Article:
25 avril 2009

Alex Harvey

His unique upbringing - father, Pierre, was a Winter and Summer Olympian and mother, Mireille, is a doctor - has given him a leg up, but this 20-year-old cross-country skier from Quebec is turning expectations upside down. He's about to embark on the most important summer training program of his life

Stephen Brunt

This was destined to be a summer of baby steps for Alex Harvey. At 20, coming off his first season on Canada's national cross-country ski team, his Olympics were supposed to be more than four years away - Sochi 2014, not Vancouver-Whistler 2010.

Devon Kershaw and Ivan Babikov were Canada's best medal hopes among the men, while Harvey would be at the 2010 Winter Games primarily to learn, simply to experience the Olympics in preparation for bigger things to come.

At least that was the story, until he turned expectations on their head.

First, in January, paired with a veteran of the team, George Gray, Harvey charged to a third-place finish on the final leg of a World Cup sprint race on the 2010 Olympic course in the Callahan Valley.

A couple of months later in Trondheim, Norway, he finished third in a 50-kilometre classical World Cup race - and the son of a skiing legend, the Quebecois hip-hop kid with two huge cubic zirconia studs in his ears, became Canada's 2010 cross-country poster boy.

As he prepares for the most important summer training season of his young life, even Harvey seems a bit startled at how far he's come.

"Norway is the mecca of cross-country skiing in the world," he says. "The 50-km classic is kind of the original cross-country event. It was incredible for me to have my first individual World Cup medal in Norway in a 50-km.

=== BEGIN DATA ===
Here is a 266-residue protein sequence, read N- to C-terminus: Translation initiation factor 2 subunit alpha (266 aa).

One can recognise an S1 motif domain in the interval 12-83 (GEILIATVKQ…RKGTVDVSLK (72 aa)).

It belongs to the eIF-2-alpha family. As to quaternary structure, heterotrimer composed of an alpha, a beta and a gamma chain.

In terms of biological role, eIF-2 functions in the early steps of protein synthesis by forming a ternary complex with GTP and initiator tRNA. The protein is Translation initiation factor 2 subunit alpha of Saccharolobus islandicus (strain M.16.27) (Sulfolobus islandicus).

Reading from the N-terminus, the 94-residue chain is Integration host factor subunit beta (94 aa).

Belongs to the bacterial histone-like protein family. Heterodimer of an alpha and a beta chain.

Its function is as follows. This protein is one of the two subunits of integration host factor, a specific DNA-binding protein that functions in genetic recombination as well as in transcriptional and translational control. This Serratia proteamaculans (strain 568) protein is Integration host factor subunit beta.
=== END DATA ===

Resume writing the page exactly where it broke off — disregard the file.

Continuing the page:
"I broke away at 15 or 20 kilometres and skied in front. The lead group was down to six guys. We skied together almost to the end. I ended up in a sprint [for third place] for the last 100 metres with a Russian, and I ended up on top. It was just phenomenal. And skiing in Norway - they have campfires and they're pretty drunk. They scream your name and they have songs for you. It was just amazing."

Though it may not be entirely fair to expect a competitor just one year removed from the junior ranks to match that feat against the best in the world in the Olympic spotlight, Harvey's unique upbringing perhaps gives him a leg up.

His father, Pierre Harvey, a cross-country skier and cyclist, was a Winter and Summer Olympian, and the first Canadian to win a cross-country World Cup medal.

His mother, Mireille Harvey, is a medical doctor who, her son says, has had an enormous influence on his career, in terms of training, the psychology of sport, and especially last spring, as he recovered from surgery to increase blood flow through a problematic artery in his hip.

His hometown, St-Ferréol-les-Neiges, is just up the road from Mont-Ste-Anne, and even as a baby, Harvey's parents would pull him on a sleigh while they skied. He attended a special high-school program for skiers, where he learned to balance academics and training (Harvey also competed in mountain biking until 2006, when he finished 26th in the world junior championships) - something he's still doing, studying law at Laval University even while preparing for the Vancouver-Whistler Games.

"They're going to try to arrange some kind of special deal for me so I can take a normal class, and when I'm away I get notes from a teacher or something," he says. "Because I want to keep going to school - not full-time, but it's something else to do. It keeps my mind thinking about other stuff."